Mattresses come in all shapes and sizes, with numerous types to choose from. Whether you’re looking for a mattress to relieve pain symptoms, one that keeps you cool at night, or one that supports your preferred sleep position—they are a plethora of options available.
So how do you choose? We believe that one of the best ways to easily identify the ideal mattress is to learn about the types of mattresses on the market and the materials they are made with.
Today, we’re comparing memory foam mattresses and innerspring mattresses. We’ll explain the similarities and differences of each mattress type, how they feel, as well as, the pros and cons of each. That way, you can decide which option is best suited to your needs.
Foam, or memory foam was invented by NASA in the 1960s. This type of mattress is composed of a polyurethane foam material also referred to as synthetic viscoelastic memory foam and is sensitive to body weight and body temperature. The construction of the foam is an open bubble cell that creates a matrix that promotes airflow. This makes it especially effective in conforming to an individual’s body, relieving pressure points, and regulating temperature.
Springs, innersprings, or coils are the most traditional of all mattress types. Invented in 1871 by Heinrich Westphal, the innerspring or coil mattress is made of a continuous coil construction that consists of numerous rows of s-curved wires. They work by contracting as weight is applied and bind together to create a support system in which each coil draws support from its neighbor.
Innerspring mattress construction has been perfected over the years and you will often see them today as a pocketed coil system which lends itself to greater comfort and motion isolation. Coils are known for offering significant support, particularly for heavier individuals and those suffering from back pain. Because of their open-cell design, they are excellent at promoting airflow for those whose body heat rises when they sleep.
Memory foam is a softer texture, and is built to absorb the cradle the body. Some prefer the cloud-like comfort of memory foam over the metal coils of an innerspring mattress. However, you might be surprised to learn that some actually prefer the firmer feeling of an innerspring mattresses and require the extra support they give. So, it’s really up to your personal preference to decide which feels better to you.
Innerspring mattresses are far better at cooling sleepers because of their open cell design which promotes air flow. The design of foam, however, is more narrow and does not support airflow as well as a coil system. It is worth nothing, however, that mattress manufacturers have developed new foam technologies in recent years that are better able to circulate air and regulate temperature. Many proprietary foams include an advanced open cell structure and cooling gel to regulate body temperature.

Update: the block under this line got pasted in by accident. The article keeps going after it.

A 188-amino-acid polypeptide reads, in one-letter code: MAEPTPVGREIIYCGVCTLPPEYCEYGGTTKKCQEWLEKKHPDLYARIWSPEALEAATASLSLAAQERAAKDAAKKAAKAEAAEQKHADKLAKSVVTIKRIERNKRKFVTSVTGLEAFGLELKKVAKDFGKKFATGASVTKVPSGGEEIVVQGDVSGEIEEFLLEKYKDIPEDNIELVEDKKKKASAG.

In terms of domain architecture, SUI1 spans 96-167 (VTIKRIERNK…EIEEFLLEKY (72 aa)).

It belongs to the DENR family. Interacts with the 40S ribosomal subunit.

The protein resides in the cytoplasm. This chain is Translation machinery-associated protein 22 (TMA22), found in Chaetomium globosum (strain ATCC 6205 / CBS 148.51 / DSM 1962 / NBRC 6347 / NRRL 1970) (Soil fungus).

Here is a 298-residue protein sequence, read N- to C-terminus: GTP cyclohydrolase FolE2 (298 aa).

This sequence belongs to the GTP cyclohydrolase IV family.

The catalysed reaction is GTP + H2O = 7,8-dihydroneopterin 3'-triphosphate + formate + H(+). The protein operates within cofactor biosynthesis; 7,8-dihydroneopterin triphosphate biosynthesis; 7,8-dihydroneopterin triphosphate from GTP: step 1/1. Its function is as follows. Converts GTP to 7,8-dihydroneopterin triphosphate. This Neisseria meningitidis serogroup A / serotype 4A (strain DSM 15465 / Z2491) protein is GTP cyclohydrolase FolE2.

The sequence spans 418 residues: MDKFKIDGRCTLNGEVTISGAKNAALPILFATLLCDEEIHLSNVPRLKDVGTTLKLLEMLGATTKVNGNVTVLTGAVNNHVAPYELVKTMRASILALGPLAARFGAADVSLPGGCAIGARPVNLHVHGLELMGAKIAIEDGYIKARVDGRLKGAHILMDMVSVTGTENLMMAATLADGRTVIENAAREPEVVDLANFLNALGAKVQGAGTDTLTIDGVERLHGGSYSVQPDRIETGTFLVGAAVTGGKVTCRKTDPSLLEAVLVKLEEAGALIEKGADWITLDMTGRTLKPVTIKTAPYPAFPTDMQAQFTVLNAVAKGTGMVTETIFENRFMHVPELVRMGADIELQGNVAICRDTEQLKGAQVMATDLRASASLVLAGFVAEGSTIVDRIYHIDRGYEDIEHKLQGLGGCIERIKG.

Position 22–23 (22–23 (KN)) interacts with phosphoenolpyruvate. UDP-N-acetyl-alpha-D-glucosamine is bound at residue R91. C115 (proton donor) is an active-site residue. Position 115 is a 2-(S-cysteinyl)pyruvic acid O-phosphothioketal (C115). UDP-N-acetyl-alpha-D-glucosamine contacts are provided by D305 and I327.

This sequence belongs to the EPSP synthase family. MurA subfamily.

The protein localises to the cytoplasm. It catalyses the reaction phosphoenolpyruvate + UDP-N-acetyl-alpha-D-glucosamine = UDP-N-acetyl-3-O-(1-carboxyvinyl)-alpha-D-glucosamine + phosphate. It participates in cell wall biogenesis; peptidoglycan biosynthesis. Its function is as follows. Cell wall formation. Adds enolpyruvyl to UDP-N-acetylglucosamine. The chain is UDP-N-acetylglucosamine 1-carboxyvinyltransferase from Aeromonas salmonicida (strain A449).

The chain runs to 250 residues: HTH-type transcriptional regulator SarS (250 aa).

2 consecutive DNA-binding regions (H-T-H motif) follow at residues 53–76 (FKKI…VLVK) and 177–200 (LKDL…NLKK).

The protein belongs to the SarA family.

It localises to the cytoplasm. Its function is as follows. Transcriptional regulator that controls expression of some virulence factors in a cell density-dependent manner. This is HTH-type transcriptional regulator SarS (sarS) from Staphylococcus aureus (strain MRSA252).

Because of its absorbent nature, foam is really excellent at isolating motion Because and therefore will be far less likely to transfer motion at night, potentially disrupting your bedmate. The obvious trade off, however, is that a mattress that doesn’t transfer motion is typically less responsive. This can make position changes, getting in and out of bed, and any other nocturnal activities a bit more challenging.
In terms of support, innerspring mattresses and memory foam both do a good job. With metal coil mattresses, the springs compress as you move to provide firm support while memory foam mattresses are constructed with both comfort layers and high-density support layers which seek to mimic the spinal alignment and stability of their counterpart. And before you dismiss foam mattresses for being too soft, remember that you can order them in varying degrees of firmness if you require extra support.
Foam is a great choice if you desire a supportive mattress with a comfortable touch. While the higher layers are typically crafted with soft foams and gels, the lower base layers tend to be constructed of high-density foam. This provides a viable substitute for an innerspring mattress in terms of compression and alignment.
In addition, you can add pressure point relief and motion isolation to the list of benefits. This is great news for side or combination sleepers and couples. But hot sleepers will want to avoid foam or choose a foam mattress with cooling properties.
Springs are the oldest mattress technology around, but their benefits in terms of support and ease of movement remain popular today. Also, hot sleepers tend to prefer the open-cell design of an innerspring mattress over foam which can be more prone to trap heat. The drawback to springs, however, is that their metal construction is clearly less comfortable than foam and doesn’t cradle the body as well as foam.
Ultimately, it will be up to you to decide which type of mattress is best for you. Memory foam mattresses are far more popular than traditional innerspring mattresses. So if you’re considering one but have reservations about the support, keep in mind that you can order a firm memory foam mattress and still retain the added comfort benefits. The same can be said for hot sleepers. If this is your area of concern, we suggest reviewing some of the options we’ve picked out that include memory foam mattresses with cooling technology.
Check out the best memory foam mattresses online and learn the benefits of sleeping on memory foam.
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